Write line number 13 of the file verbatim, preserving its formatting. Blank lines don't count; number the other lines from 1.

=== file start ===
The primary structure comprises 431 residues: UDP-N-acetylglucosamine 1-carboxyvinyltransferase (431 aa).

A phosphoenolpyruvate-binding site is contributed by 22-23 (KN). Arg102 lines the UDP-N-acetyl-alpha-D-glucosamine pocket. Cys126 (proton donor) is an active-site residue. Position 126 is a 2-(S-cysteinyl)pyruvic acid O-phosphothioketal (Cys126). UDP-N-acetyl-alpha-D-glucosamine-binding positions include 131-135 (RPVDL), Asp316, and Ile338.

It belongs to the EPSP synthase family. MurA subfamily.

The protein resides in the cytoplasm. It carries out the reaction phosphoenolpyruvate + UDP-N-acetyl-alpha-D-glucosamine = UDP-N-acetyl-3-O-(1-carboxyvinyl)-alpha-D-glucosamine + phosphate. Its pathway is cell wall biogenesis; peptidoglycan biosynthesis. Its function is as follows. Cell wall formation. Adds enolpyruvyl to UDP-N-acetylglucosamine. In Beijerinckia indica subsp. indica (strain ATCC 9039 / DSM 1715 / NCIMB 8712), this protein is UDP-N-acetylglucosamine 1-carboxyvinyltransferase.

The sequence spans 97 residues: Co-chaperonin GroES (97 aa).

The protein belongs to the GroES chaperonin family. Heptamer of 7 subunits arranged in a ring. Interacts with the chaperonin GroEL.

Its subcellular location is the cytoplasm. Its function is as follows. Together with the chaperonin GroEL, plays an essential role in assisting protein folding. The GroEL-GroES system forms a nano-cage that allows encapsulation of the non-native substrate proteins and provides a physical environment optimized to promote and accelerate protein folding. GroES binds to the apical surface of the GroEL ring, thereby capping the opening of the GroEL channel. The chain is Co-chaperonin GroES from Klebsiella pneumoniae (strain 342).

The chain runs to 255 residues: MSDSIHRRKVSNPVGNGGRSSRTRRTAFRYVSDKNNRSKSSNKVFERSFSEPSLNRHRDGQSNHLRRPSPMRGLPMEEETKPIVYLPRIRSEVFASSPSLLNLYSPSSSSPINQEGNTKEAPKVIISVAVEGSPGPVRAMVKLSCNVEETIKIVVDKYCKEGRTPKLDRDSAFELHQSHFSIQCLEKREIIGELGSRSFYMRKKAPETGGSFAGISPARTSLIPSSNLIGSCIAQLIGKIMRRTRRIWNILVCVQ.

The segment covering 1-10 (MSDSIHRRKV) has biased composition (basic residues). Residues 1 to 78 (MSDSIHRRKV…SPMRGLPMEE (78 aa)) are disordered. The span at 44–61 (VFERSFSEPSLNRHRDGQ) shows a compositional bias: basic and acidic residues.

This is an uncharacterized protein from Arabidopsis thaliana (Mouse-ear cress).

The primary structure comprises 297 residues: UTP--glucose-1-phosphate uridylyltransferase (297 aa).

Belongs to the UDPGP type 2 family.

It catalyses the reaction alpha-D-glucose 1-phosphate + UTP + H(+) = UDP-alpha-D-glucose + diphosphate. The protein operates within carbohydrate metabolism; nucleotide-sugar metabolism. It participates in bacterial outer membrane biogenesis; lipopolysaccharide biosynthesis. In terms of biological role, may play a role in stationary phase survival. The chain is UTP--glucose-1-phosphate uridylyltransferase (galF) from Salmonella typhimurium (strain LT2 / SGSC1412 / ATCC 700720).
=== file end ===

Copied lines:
It catalyses the reaction alpha-D-glucose 1-phosphate + UTP + H(+) = UDP-alpha-D-glucose + diphosphate. The protein operates within carbohydrate metabolism; nucleotide-sugar metabolism. It participates in bacterial outer membrane biogenesis; lipopolysaccharide biosynthesis. In terms of biological role, may play a role in stationary phase survival. The chain is UTP--glucose-1-phosphate uridylyltransferase (galF) from Salmonella typhimurium (strain LT2 / SGSC1412 / ATCC 700720).